A little over a week ago a couple of my good friends got married. It was a beautifully done simple outdoor ceremony and a really fun time for everyone who attended.

The bride looked amazing of course. Speaking with her after the ceremony she remarked about the hair and makeup session she had earlier that morning and how they put on her “fake face”. She was referring to the heavier than her usual makeup they had applied for the big day. In full admission, she shared that she may have removed some of it prior to her walk down the aisle. She just didn’t feel comfortable having that much makeup on her face.

In a strange coincidence while relaxing that weekend at the hotel, I read an article in a magazine talking about the toxic dangers of cosmetics. 1

What I read blew my mind. If you ever wear make-up, the effects of putting on the “fake face” every morning may have far-reaching effects on your health.

Over the past few years you have read my articles, and articles elsewhere, discussing the minimal regulation of dietary supplements and the potential risk they post to your health.

Fake supplements. Contaminated supplements. Supplements lacking the active ingredients listed on the bottle. The list of offenses goes on.

I bet you didn’t know (because there aren’t too many stories about it) that the regulation of the cosmetic industry is even looser.

In fact the FDA’s only guideline for intervening in what may be contained in cosmetics came in 1938. And here’s the kicker – it is virtually unchanged 78 years later!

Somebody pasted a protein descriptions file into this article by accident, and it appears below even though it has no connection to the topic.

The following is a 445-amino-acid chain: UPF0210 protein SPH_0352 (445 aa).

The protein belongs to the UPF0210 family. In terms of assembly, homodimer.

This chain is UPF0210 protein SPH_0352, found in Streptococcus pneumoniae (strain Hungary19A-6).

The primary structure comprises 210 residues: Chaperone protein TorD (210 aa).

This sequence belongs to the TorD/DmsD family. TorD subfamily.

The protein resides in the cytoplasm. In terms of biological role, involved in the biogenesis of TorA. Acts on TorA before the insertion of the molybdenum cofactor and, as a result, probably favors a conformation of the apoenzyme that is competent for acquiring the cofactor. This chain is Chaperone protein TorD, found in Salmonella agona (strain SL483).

When they released the guideline, with the knowledge they had at the time, there was an assumption made that because the products were going on the body, not in the body, that they did not pose significant health concerns. Even though the chemicals were known to have potential risks, some even toxic, the risk must have been deemed minimal due to the amount being used.

The problem in that logic is that the skin is a leaving, breathing organ system. The chemicals will not just sit on the surface like a bathroom counter-top, they will be absorbed into the skin – and in turn into your body. There they can have some potentially harmful consequences.

Toxic chemicals in the three most common cosmetics used by women daily:

  • Lip sheers – can contain more than 3000 different chemicals – many disruptors of hormones.
  • Foundation – many contain polyethylene glycol (a derivative of ethylene glycol, the main ingredient in antifreeze) and other compounds that can be carcinogenic (cancer promoting)
  • Eye liners – commonly contain parabens, used as preservatives and anti-microbial, but the safety of which has been challenged for potential hormone/endocrine system disruption 2

Need further proof that something is potentially damaging about the chemicals in cosmetics?

The European Union has banned more than 1,400 individual cosmetic ingredients over the last couple of decades. In the U.S – 11.

That is not a typo.

Only 11 ingredients have been banned in U.S. over concerns about potential harm despite significant evidence listed abroad that these chemicals can cause serious harm with long-term use.

I specialize in Integrative Orthopedics as well as Functional Medicine. Many patients that seek me out are specifically struggling with pain and/or poor function as a result of the pain. They are seeking a better and more comprehensive and sustainable way to treat the pain so that it does not impair their life so significantly.